The IMF FSI reports contain different types of loans and their ratios to GDP and other metrics that are available on their official website.

For the United States, the Board of Governors of the Federal Reserve System releases the report titled “Financial Accounts of the United States – Z.1”, also called Z1 reports, quarterly on their official website. This report gives the Households Assets and Liabilities and Net Worth, the charts show the balance sheet of households and non-profit organizations to DPI.

Sources of Households Debt to GDP

  • IMF FSI reports are available here.
  • United States Assets and Liabilities report can be found here.
  • The above-mentioned figures are available in the St. Louis FRED website.
  • Compilation of the Households Debt to GDP for all major economies is available here.

Impact of the ‘Households Debt to GDP’ news release on the price charts

After understanding the Household Debts to GDP economic indicator, we will now proceed and analyze the impact of the same on the country’s currency. The Household Debt to GDP is a metric that measures the country’s public debt to its Gross Domestic Product (GDP). From the definition, it is clear there exists an inverse correlation between the indicator and value of the currency. When there is an increase in the value of the indicator, it means people’s debts are increasing, and consumer spending is reducing. This negatively impacts the economy and, thus, the currency, whereas a decrease in Household Debts is positive for the currency.

In today’s example, let’s analyze the Household Debts to GDP data of India and find out the impact of the same on Indian Rupee. As we can see, India’s Household Debt accounted for 11.3% of the country’s Nominal GDP in March 2019, compared to the ratio of 10.9%  in the previous year. The year-on-year data is said to have a long term effect on the currency, and hence we are observing the impact on the ‘daily’ time frame chart.

EUR/INR | Before the announcement:

We first look at the EUR/INR currency pair, where we see that the price is in a major downtrend and has been moving in a range from the past two months. Just a few days before the news announcement, the market has retraced the downtrend partially and is on the verge of continuation of the trend. Technically, it is judicious to go ‘short’ in this pair as it is the best way to trade the trend. Now we only need confirmation from the market in terms of the market going below the moving average after the news release.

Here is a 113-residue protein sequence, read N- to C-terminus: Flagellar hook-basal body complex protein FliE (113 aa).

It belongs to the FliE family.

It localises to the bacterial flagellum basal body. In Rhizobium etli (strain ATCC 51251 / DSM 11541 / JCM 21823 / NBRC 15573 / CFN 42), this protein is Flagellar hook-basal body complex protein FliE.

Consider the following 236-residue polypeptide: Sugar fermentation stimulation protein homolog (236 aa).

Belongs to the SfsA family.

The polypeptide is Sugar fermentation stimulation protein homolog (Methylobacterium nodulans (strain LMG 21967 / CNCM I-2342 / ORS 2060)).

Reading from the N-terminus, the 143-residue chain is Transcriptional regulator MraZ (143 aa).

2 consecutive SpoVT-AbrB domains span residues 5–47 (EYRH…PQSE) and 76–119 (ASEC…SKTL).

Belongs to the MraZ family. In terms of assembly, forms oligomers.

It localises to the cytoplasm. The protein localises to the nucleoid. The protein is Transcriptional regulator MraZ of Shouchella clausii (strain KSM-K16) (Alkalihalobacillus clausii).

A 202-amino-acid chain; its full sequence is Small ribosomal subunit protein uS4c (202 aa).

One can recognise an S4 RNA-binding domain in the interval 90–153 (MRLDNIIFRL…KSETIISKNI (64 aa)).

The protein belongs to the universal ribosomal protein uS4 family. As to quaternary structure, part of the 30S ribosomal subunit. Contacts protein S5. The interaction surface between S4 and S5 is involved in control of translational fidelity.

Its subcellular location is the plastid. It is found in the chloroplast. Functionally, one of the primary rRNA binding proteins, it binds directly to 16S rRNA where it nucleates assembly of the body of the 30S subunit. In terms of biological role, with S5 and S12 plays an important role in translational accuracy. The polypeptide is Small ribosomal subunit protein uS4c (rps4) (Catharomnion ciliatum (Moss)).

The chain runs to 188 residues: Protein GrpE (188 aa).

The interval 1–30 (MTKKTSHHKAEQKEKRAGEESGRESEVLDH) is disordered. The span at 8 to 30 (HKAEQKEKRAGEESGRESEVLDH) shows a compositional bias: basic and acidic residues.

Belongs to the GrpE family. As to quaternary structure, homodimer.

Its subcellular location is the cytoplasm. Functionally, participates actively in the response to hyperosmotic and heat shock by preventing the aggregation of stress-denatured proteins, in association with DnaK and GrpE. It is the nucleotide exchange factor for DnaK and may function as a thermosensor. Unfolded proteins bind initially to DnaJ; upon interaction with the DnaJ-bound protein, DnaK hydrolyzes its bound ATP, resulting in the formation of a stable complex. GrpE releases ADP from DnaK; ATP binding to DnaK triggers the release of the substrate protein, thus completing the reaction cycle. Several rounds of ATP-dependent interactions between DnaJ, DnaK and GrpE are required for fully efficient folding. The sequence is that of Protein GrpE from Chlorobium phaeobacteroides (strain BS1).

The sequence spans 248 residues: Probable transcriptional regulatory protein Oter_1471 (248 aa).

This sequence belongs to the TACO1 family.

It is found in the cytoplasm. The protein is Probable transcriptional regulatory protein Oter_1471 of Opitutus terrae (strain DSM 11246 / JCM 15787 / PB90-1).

EUR/INR | After the announcement:

After the news outcome, the market moves a little higher owing to weak Housing Debt to GDP data, and traders around the world sell Indian Rupee. There is an increase in volatility to the upside, but on the immediate next day, the market gets sold into. This means that even though the data was unhealthy for the Indian economy, it wasn’t as bad to take the price much higher and result in a reversal of the trend. Therefore, we enter the market for a ‘short’ trade only after the price slips below the moving average, and volatility increases on the downside.

GBP/INR | Before the announcement:

GBP/INR | After the announcement:

The above images represent the GBP/INR currency pair, and as we can see, the market has reversed the downtrend of 2018 and is currently in an uptrend. This up move started at the beginning of the year and has been new ‘highs. Before the announcement, the price seems to have made a top and might be going down to the ‘support’ area to resume the up move. Since we do not have the forecasted data of the indicator, we cannot take any position in the market. After the news announcement, the market does not fall much, nor does it go higher. This means the HOUSING DEBT TO GDP data was neutral for the economy and thus for the currency. As the change in HOUSING DEBT TO GDP was not drastic, we do not witness substantial volatility during the announcement. The ‘trade’ idea for this pair is similar to the above-discussed pair, where we go ‘short’ in the pair once the price goes below the moving average.

CAD/INR | Before the announcement:

CAD/INR | After the announcement:

In the CAD/INR currency pair, we see a retracement of the big downtrend of 2018 in the form of an uptrend, similar to the GBP/INR pair. One major difference is that the uptrend in this case not very strong and is unable to make new ‘highs. This means the down move is having more influence on the pair and that the up move might get sold into anytime. If the Housing Debt to GDP data were to be positive or neutral for the Indian economy, we could join the downtrend after suitable confirmation from the market. After the Housing Debt to GDP data is released, the price suddenly falls below the moving average, and volatility increases on the downside. A bearish ‘news candle’ shows the impact of the news on this pair, and we can conclude that Housing Debt to GDP data did not prove to be negative for this pair.

That’s about ‘Household Debts to GDP’ and how this economic indicator impacts the Forex market. For any queries, let us know in the comments below. Good luck!